We are all aware of the importance of fitness and good health to a walker, jogger, or runner. In this page I point out tips about fitness and health that aren't obvious but are helpful as you train to run without injury.
Sleep is for more than Dreaming
Runners need plenty of sleep. Fatigue tends to accumulate quickly if you don't sleep enough, leaving you listless, unenthusiastic and susceptible to colds. Sometimes, job and family responsibilities, late-night television and a daily running regimen make it hard to find time for enough sleep. If you can bring yourself to do it, turning the set [and the computer] off a half-hour earlier works wonders. -- The Complete Book of Running, Random House, New York: 1977, p. 180
Slow Down Heart, Slow Down!
When I ran marathons in the early 1980s, my wake-up pulse rate was 44. A friend at work said that was so slow that I had time to go out for a hamburger between beats. One morning I measured my pulse rate at 40. I thought that was a fluke, but it stayed at 40 during the remainder of my marathon training. Now, I'm older and my wake-up pulse rate is 50 and I can still get a hamburger between beats if I hurry :)
As I've monitored my wake-up pulse rate over the years, I've discovered that a night or two of significantly insufficient sleep will raise the rate by 10-20%, and it will probably take a week of proper sleep to bring it down! I've learned that when I run with an elevated pulse rate, I don't have my normal endurance during long runs. I get colds more often. I do dumb things like driving through stop signs. Yes, my wake-up pulse rate is a great indicator of my body-condition.
When I measure my wake-up pulse rate, I walk slowly to the bathroom so I can turn on the light without disturbing my wife. I measure my pulse for 60 seconds, using my watch as a timer. My initial PR is usually 2 or three beats high, due to the walk to the bathroom, but it comes down as I sit quietly in the bathroom. I measure my PR several times until it has stabilized. I use my fingers to feel the pulse at the pressure point next to my left ear (don't use your thumb because it has its own pulse). Some people will measure their pulse for 15 seconds and then multiply it by 4. That method, however, is inaccurate because a one-beat error in the 15 seconds translates to a 4 beat error in 60 seconds, and for long distance runners that 4 beats is close to 10%.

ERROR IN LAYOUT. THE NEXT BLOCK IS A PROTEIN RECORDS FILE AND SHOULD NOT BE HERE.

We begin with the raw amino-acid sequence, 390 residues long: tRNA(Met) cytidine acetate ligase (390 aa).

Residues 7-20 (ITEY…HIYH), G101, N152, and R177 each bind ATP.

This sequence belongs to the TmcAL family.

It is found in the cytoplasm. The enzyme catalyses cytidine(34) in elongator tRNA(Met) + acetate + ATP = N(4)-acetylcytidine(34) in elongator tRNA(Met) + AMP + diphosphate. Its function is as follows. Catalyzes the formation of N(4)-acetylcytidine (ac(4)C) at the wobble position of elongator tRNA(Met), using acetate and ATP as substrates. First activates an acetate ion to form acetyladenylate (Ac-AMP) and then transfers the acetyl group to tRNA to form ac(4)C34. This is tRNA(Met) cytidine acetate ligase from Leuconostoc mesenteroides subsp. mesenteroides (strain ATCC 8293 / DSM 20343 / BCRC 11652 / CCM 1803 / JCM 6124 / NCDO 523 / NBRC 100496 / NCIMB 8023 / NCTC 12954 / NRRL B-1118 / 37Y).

Colds, Colds, what is a Cold?
I can't claim that you'll have perfect fitness and won't get colds, but running should help your immune system to be stronger, and your body should have a greater chance of resisting the "cold bug". You should have better health and should enjoy life more.
To read about the stress caused by running, click the link in the navigational bar. In addition, here is an article by Jeff Galloway on getting sufficient rest.
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The information in this site and in my podcasts is for informational purposes only; it does not constitute medical or physical therapy advice. For medical advice, consult a physician. For physical therapy advice, consult a physical therapist.
� Copyright Allen W. Leigh 2003, 2007